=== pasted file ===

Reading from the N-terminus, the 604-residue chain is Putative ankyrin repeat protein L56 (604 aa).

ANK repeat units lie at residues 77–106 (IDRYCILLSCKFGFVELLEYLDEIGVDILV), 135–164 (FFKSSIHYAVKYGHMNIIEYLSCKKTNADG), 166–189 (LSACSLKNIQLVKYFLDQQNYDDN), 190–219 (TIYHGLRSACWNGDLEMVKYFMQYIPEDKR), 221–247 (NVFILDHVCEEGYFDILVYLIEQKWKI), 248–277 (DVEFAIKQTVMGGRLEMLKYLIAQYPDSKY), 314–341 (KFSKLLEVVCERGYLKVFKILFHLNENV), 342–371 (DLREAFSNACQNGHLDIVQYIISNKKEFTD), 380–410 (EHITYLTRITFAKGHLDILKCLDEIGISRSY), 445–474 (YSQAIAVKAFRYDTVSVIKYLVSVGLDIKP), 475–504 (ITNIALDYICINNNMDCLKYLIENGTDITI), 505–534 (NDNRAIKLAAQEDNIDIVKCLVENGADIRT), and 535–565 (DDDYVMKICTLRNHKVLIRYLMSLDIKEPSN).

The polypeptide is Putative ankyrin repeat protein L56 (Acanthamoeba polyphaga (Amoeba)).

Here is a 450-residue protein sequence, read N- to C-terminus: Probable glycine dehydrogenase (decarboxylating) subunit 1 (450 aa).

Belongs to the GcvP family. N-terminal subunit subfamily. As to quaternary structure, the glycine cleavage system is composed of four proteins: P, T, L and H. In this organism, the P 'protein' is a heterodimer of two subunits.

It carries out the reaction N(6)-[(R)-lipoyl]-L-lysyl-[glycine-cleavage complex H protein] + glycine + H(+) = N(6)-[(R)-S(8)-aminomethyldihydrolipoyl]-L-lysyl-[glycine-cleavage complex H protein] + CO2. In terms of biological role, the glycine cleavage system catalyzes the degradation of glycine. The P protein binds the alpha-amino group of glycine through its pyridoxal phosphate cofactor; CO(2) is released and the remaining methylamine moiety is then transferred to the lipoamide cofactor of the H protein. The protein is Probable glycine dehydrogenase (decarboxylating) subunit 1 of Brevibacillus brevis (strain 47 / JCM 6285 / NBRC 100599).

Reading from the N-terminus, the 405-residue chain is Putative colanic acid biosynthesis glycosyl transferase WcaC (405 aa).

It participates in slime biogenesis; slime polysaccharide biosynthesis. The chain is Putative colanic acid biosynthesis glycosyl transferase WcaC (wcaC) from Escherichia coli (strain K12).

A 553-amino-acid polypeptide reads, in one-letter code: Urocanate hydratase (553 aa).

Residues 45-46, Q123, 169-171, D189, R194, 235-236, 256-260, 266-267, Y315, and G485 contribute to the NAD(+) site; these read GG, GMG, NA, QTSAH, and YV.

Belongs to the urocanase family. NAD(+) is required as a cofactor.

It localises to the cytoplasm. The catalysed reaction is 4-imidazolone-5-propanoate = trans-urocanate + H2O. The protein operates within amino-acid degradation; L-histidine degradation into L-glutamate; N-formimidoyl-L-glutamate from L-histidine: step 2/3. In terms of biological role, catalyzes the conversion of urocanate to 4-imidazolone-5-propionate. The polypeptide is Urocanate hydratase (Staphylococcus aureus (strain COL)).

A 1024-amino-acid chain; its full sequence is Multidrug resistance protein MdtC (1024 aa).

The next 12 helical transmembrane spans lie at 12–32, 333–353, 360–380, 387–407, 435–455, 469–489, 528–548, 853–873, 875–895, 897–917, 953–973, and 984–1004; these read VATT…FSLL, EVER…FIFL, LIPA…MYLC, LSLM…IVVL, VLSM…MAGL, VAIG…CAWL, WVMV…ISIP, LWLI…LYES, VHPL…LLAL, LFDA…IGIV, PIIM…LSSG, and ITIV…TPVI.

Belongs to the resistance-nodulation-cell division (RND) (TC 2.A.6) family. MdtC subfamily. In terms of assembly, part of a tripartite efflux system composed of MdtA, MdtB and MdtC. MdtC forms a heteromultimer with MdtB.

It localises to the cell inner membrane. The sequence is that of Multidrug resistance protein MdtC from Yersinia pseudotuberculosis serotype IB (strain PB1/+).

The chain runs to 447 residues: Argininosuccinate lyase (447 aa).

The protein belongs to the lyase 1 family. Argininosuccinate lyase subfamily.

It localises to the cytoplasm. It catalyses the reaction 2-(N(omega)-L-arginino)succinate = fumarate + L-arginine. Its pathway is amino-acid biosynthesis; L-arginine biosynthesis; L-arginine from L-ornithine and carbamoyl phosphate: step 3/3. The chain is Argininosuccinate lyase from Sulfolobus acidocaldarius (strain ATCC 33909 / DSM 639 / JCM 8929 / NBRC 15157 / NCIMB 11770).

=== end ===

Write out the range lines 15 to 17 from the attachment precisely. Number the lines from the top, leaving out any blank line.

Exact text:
Belongs to the resistance-nodulation-cell division (RND) (TC 2.A.6) family. MdtC subfamily. In terms of assembly, part of a tripartite efflux system composed of MdtA, MdtB and MdtC. MdtC forms a heteromultimer with MdtB.

It localises to the cell inner membrane. The sequence is that of Multidrug resistance protein MdtC from Yersinia pseudotuberculosis serotype IB (strain PB1/+).

The chain runs to 447 residues: Argininosuccinate lyase (447 aa).